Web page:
An effective sales onboarding program can be the difference between a company’s success and failure, but getting it right isn’t straightforward. The average ramp-up time of a “successful” enterprise salesperson is approximately 11 months, and even then, true sales success is achieved only 55% of the time. As Bob Kelly from the Sales Management Association says “it’s just about the same chances of flipping a coin”.
But the benefits from getting sales onboarding right go far beyond driving revenue — it’s also an effective strategy for ongoing sales development. The faster you help salespeople succeed, the more likely they are to be satisfied in their job versus looking for a better gig. So, how can you make sure your sales training matches the standard of industry leaders? What makes one program more successful than another?
Incorporating these four elements into your sales onboarding process is just the start to an adaptive, effective sales training or sales enablement program that can impact sales metrics.
You might be surprised to learn that there is an extreme lack of formality when it comes to onboarding in the industry. According to a recent survey by the Sales Management Association, only 55% of surveyed firms have a defined onboarding program and only 58% of team members are actually put through a formal program after hire. Without an established and official program, a lot of valuable information can lack consistency, may be misrepresented, or, at worst, not make it to the new sales hire at all. This could be crippling.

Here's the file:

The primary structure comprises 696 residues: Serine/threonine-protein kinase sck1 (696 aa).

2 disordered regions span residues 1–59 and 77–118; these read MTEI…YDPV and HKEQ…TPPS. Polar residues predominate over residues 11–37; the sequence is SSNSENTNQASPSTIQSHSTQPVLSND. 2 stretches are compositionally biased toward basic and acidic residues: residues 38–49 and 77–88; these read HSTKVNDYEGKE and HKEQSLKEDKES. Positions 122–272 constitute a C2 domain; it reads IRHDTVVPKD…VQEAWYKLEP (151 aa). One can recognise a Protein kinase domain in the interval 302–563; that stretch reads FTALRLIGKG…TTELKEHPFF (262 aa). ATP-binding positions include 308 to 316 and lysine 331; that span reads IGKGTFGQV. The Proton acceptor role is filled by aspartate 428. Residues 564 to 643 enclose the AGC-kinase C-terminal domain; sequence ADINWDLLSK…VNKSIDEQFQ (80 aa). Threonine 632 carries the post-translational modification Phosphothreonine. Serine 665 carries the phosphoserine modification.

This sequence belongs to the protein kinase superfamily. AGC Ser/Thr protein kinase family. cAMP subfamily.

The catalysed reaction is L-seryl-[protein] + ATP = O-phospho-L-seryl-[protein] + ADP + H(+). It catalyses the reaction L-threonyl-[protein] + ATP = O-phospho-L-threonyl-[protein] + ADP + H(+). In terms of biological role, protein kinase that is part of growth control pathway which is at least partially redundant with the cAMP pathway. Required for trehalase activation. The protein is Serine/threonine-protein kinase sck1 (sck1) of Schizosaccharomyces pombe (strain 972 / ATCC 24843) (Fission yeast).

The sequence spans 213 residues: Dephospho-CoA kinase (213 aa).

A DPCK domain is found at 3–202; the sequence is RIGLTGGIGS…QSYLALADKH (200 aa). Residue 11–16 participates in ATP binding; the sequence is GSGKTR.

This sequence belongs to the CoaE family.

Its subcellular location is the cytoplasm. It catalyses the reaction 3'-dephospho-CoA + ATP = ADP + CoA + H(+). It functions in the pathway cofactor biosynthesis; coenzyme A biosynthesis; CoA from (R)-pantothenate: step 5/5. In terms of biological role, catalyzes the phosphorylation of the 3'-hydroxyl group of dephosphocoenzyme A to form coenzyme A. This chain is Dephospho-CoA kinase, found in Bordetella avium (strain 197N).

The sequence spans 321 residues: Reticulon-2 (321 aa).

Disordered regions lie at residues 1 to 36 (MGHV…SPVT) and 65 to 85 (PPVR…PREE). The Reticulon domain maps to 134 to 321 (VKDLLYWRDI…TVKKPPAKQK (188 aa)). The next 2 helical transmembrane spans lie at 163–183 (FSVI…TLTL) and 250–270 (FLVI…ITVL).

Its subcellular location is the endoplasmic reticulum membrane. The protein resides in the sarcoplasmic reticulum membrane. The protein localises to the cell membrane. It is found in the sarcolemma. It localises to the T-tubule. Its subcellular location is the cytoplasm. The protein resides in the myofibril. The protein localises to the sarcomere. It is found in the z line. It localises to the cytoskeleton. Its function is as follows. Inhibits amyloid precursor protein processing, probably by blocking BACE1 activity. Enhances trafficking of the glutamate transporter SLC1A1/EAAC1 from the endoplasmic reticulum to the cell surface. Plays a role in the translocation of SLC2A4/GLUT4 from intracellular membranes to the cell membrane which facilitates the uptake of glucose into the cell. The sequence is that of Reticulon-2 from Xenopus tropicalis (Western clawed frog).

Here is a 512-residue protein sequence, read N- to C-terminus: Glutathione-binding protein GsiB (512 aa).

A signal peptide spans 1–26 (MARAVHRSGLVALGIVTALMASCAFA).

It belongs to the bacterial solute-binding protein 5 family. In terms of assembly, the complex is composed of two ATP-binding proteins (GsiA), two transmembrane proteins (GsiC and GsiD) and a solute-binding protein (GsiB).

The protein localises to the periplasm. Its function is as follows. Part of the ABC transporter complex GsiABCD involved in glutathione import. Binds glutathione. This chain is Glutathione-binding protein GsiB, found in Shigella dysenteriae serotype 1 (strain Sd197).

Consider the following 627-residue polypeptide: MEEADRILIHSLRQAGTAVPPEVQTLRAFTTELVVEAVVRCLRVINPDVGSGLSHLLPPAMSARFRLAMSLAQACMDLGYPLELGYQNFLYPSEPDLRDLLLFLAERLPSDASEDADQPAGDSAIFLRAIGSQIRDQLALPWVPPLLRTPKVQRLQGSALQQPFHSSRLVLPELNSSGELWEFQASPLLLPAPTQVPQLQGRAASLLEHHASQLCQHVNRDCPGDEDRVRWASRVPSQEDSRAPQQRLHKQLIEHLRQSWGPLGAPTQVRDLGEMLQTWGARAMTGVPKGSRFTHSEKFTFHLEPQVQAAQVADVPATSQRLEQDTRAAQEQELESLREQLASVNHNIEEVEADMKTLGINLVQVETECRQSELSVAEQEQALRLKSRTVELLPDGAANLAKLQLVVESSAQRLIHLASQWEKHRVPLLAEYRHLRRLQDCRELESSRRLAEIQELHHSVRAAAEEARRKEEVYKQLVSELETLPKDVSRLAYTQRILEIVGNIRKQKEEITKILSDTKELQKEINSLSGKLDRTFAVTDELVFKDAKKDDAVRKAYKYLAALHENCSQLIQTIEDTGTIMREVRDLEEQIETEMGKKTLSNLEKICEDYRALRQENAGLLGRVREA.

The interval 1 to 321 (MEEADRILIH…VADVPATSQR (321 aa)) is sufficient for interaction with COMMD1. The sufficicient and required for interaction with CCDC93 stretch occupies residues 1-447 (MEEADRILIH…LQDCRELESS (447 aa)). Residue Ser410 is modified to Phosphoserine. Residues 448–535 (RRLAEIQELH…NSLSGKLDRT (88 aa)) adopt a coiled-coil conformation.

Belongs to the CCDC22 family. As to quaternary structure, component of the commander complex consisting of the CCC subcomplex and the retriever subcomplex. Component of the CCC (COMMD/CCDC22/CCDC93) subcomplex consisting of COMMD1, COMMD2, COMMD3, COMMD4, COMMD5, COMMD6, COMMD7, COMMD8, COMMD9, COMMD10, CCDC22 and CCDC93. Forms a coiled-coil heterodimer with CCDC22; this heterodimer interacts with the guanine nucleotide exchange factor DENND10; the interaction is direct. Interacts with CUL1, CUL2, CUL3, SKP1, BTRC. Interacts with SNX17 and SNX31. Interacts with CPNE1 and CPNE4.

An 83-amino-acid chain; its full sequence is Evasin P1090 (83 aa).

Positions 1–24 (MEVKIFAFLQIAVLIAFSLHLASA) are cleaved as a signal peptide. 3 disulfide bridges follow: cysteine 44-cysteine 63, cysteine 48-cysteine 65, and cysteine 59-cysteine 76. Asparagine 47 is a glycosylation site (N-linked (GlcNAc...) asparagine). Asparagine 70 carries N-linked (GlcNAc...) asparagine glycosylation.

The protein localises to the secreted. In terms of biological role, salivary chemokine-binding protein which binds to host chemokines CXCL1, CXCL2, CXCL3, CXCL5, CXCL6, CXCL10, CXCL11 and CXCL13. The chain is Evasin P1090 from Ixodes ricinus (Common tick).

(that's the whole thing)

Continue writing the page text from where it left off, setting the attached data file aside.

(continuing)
In the same study, less than half of surveyed firms say they give salespeople clear performance expectations when they join. But how can goals be reached if they are never set? At the start of your sales onboarding program, be sure to communicate expectations and the overall sales metrics you are accountable for. Leave no question left unanswered and nothing open for interpretation. By letting your team know exactly what you expect from them, they can set expectations for themselves.
The ultimate goal of a sales manager is to provide sales performance coaching that brings each salesperson to the same level of proficiency. Sales training content needs to be consistent, cohesive and challenge critical thinking to effective. But it is hard to level the playing when sales managers don’t have insight into individual proficiency gaps to don’t know who, what and when to coach.
While the overarching content of your program needs to be uniform, there is no “one size fits all” sales onboarding program that effectively fills knowledge gaps and develops the sales skills for each individual rep. The most effective sales onboarding programs are adaptive and customizable at scale.
While these four traits may seem obvious at first glance, the Sales Management Association’s research reveals that sales organizations large and small are failing to implement them. Taking the time to establish a clear, consistent, formal and custom sales onboarding program is the key to increased sales proficiency, more successful salespeople, and improved sales performance.
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